Coroner Mary Hassell ordered to pay costs to those who challenged her burial policy

The 'cab rank' rule forbade any death from being prioritised, outraging Jews and Muslims


A London coroner whose “unlawful, irrational and discriminatory” burial policy outraged Muslims and Jews has been ordered to pay costs of those who won a legal case against it.

Mary Hassell, the senior coroner for Inner North London, used the "cab rank" rule, refusing to prioritise any death on the grounds of the religion of the deceased or their family.

Her jurisdiction covers the Camden, Hackney, Islington and Tower Hamlets boroughs, which are home to some of the UK’s largest Jewish and Muslim communities. Religious Jews and Muslims are required to bury the deceased as soon as possible.

After a challenge by the Adath Yisroel Burial Society (AYBS) and Ita Cymerman, the High Court ruled against the coroner in April, saying that her policy was “incapable of rational justification”.

On Monday, Lord Justice Singh and Mrs Justice Whipple ordered Ms Hassell to pay the costs of AYBS and Mrs Cymerman, who were represented by Asserson Law Offices.

She must pay £68,000 within 21 days while the actual costs are calculated. The JC understands these will be significantly higher.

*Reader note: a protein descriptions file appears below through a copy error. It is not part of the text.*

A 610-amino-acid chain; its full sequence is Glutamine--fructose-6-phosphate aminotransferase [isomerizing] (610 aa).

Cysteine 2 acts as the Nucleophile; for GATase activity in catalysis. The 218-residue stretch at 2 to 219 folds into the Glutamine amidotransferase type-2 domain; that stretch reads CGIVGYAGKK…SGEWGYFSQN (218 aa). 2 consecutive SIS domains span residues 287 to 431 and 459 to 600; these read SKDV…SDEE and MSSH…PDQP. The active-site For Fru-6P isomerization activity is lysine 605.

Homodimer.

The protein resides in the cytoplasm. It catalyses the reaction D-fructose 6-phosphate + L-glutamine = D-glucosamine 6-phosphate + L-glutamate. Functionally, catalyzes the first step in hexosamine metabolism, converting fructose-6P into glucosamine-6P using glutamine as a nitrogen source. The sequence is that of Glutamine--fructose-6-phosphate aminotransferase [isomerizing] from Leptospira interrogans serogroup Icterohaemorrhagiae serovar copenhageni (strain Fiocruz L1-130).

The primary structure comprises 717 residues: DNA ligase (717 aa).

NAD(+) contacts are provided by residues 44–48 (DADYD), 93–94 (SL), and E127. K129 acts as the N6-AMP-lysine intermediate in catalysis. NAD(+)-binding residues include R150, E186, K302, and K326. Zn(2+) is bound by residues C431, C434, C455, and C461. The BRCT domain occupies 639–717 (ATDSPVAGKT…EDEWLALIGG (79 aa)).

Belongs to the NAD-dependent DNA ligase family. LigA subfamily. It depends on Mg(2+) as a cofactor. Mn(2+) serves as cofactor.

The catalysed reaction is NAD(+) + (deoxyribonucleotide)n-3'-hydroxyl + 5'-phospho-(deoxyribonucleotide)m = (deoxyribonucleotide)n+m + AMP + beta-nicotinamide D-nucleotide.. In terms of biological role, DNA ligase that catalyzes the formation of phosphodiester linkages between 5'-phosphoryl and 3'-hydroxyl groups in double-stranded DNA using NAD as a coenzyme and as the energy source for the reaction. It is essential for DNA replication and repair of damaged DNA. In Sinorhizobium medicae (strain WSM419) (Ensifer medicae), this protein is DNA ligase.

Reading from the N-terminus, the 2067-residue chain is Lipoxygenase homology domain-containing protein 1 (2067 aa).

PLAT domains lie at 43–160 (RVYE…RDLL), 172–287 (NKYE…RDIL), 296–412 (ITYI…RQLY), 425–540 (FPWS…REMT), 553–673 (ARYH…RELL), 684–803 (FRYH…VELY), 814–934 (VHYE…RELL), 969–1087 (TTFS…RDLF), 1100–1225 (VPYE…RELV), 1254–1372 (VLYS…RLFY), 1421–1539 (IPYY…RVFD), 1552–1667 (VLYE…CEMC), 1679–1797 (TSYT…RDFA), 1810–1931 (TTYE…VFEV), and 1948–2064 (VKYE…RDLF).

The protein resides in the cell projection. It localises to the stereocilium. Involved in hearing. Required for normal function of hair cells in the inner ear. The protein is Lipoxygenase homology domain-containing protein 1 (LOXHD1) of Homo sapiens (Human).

Mrs Cymerman, also known as Ita Symons, is the director of Schonfeld Square in Hackney, a care home for strictly Orthodox elderly people.

Ms Hassell informed AYBS of her burial policy last October. She refused to change it, despite a number of requests for her to do so.

In March, Judge Mark Lucraft, the chief coroner of England and Wales, also criticised Ms Hassell's conduct, branding it "unlawful".

The costs Ms Hassell was ordered to pay will be covered by Camden Council, the judgment said.

Councillor Abdul Hai, the council’s cabinet member for cohesion, said he was "outraged" that public funds will be used to pay for the legal costs related to a policy "that many residents in Camden, Islington, Hackney and Tower Hamlets fundamentally disagreed with".

He added: "This is the third time our residents have had to foot the bill and I will be writing to the Lord Chancellor to ask for things to change as well as these costs to be reimbursed in full.”

Marie van der Zyl, the President of the Board of Deputies, welcomed the decision to make Ms Hassell pay costs, pointing out that North London residents have spent “more than £250,000 in legal fees” challenging the policy.

Mrs van der Zyl added: “At a time of tight budgets across local government, residents deserve a senior coroner they can rely on not to needlessly waste taxpayer’s money and to treat all residents fairly.”

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